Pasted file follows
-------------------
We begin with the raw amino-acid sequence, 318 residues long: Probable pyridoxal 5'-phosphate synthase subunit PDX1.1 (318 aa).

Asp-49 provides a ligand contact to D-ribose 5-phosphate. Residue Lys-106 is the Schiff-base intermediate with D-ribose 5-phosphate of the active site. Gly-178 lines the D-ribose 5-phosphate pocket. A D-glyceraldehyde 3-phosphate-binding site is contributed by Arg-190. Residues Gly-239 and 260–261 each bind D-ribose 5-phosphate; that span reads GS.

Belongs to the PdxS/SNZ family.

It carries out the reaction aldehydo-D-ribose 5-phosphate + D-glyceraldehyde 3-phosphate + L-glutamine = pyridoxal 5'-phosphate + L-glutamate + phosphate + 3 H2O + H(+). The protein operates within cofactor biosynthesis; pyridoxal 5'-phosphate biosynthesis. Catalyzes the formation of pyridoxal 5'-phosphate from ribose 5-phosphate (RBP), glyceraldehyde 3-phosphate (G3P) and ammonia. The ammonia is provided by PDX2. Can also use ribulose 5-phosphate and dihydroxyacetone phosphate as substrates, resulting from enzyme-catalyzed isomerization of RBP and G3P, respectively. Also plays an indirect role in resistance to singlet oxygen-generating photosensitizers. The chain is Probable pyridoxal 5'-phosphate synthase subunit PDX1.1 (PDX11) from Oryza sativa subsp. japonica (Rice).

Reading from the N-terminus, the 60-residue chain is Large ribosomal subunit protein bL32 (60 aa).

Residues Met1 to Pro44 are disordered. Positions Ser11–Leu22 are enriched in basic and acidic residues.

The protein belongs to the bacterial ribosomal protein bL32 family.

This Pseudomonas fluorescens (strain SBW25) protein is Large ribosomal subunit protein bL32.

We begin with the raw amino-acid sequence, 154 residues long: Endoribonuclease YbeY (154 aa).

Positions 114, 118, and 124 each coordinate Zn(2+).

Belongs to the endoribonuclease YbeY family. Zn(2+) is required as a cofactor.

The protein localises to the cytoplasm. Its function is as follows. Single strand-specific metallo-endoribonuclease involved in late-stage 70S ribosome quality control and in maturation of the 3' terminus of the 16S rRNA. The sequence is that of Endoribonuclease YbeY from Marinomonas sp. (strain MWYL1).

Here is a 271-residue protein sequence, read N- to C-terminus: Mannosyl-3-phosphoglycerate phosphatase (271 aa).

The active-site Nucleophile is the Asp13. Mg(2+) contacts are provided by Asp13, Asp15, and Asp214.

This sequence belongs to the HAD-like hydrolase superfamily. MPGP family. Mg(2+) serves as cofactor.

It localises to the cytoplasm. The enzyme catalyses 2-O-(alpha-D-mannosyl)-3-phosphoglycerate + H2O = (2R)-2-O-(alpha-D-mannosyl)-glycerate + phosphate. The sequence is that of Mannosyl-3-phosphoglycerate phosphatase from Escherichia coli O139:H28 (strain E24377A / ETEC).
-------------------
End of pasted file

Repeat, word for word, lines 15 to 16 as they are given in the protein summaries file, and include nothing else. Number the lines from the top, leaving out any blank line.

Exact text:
This sequence belongs to the HAD-like hydrolase superfamily. MPGP family. Mg(2+) serves as cofactor.

It localises to the cytoplasm. The enzyme catalyses 2-O-(alpha-D-mannosyl)-3-phosphoglycerate + H2O = (2R)-2-O-(alpha-D-mannosyl)-glycerate + phosphate. The sequence is that of Mannosyl-3-phosphoglycerate phosphatase from Escherichia coli O139:H28 (strain E24377A / ETEC).